The Big Data Pathologist
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Bengaluru-based Rohit Kumar Pandey is a hardcore programming and artificial intelligence (AI) guy. Moreover, having risen from the ranks at the financial services multinational company, American Express, as director for its big data labs, choosing big data for his start-up was a no brainer. But instead of testing the waters in e-commerce and finance, where the role of big data and AI has already gained some ground, the potential of disruption in healthcare got him more excited to launch SigTuple – an AI and machine learning (ML) backed product start-up for medical diagnosis.
Pandey, after quitting American Express in early 2015 had even tried to sell artistic and creative products through ImagineValley Online Solutions that he had co-founded. Around the same time, he along with two of his colleagues at American Express, Tathagato Rai Dastidar and Apurv Anand, launched SigTuple. ImagineValley, however, for multiple reasons, including cash crunch, was pulled down in a year’s time. The trio for the first five months worked out of Anand’s home until they raised seed round of $740k in October 2015. Looking at healthcare, Pandey came across serious findings, based on data, that he knew could cause significant disruption using AI and ML. One, data in verticals like radiology and ophthalmology were already digitized, for e.g., X-rays, MRIs, and retinal scans. But the pathology sector was yet to be touched.
“You have to first digitize the images before looking at applying AI to it,” says Pandey. Secondly, under pathology sector, the blood and urine tests are among the most voluminous screening tests done in India. Hence, the company focused on the two apart from semen analysis as well. “Semen analysis is not voluminous but because of the increasing fertility problem and as there is a dearth of specialists to analyse semen samples, is why we chose it as our third area of focus,” says Pandey.
However, the results of such tests often have variability as its analysis happens to be a function of not only medical professionals’ expertise but also of their state of mind. A minor distraction can cause a major impact on the quality of the report. And unlike other sectors, healthcare, to adopt new technology, needs new hardware and devices which means cost. “That’s the reason, several labs are averse to adopt these solutions, despite major advancement in the sector,” maintains Pandey.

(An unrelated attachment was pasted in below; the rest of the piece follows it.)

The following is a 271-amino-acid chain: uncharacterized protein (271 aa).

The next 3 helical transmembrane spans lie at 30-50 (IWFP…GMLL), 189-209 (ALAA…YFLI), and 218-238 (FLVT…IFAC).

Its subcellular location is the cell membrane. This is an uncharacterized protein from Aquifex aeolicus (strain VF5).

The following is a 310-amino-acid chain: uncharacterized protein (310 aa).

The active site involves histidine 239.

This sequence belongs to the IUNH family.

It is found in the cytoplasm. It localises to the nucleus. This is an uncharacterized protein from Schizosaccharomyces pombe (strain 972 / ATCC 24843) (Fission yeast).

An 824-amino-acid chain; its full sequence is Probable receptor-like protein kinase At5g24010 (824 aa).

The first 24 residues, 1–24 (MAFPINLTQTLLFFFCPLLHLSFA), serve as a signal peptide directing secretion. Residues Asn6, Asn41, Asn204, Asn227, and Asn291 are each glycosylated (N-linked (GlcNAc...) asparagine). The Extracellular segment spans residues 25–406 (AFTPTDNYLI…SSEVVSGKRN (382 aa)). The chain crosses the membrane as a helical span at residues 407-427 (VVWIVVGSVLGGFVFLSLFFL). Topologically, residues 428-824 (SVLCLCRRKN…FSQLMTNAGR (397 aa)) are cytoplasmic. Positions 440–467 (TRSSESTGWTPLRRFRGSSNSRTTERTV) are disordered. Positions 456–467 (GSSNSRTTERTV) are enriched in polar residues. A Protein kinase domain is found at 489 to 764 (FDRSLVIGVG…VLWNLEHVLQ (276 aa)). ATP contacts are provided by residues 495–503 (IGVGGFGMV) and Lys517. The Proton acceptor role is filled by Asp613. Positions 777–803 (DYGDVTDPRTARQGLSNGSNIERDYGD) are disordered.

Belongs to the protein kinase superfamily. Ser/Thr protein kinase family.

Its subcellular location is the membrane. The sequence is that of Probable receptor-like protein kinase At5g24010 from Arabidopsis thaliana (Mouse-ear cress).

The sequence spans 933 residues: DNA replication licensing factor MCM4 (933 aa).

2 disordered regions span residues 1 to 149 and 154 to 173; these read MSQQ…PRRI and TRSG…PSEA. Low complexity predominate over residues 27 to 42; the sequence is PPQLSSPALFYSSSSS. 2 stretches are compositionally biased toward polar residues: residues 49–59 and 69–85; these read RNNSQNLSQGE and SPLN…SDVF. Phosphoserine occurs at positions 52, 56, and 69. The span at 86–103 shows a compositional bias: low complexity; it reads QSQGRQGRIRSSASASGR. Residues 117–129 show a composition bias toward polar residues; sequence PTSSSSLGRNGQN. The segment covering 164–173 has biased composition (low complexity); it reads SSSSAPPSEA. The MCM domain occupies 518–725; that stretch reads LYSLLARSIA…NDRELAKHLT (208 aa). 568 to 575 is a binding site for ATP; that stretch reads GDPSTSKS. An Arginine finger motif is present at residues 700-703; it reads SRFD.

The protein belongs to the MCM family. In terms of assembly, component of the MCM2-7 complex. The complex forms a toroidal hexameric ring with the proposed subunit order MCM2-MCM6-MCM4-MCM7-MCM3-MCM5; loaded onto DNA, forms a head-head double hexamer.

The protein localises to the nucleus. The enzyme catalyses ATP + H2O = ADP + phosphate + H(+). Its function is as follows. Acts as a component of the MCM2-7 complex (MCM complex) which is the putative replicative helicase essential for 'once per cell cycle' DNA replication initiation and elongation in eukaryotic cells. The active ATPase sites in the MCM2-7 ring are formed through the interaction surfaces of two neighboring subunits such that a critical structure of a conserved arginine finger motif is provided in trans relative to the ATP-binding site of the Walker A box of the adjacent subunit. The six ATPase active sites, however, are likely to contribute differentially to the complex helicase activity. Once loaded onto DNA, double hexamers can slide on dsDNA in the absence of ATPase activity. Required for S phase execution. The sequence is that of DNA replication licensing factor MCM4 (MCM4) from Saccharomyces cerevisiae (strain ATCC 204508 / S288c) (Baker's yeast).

Since variability exists in multiple tests and it would take years for finding solution to every test, SigTuple came up with a platform centric approach and developed AI platform Manthana to support automated multiple tests analysis including peripheral blood smear, urine and semen sample, retinal scans and chest X-rays.
“This is how we are powering tele-pathology, a process which doesn’t require a doctor or a medical expert to be present near the patient, even the sample or the patient does not need to travel,” adds Pandey. The solution for blood smear analysis called Shonit will be available for user adoption soon. It is an amalgamation of cloud based AI models powered by Manthana and a low-cost hardware that includes a standard microscope and electromechanical components integrated with it along with a smartphone and a smartphone holder that transforms it into a digital scanner. The solution is currently under pilot phase.
However, this by no means is aiming to make pathologists obsolete, instead SigTuple will increase their efficiency in terms of time and cost. The start-up is one of its kinds focusing on these tests in India and wants to represent the country on the global map. There are very few product companies in healthcare that have emerged out of India. So for Pandey exiting the business in near future is completely out of question.
(This article was first published in the April issue of Entrepreneur Magazine. To subscribe, click here)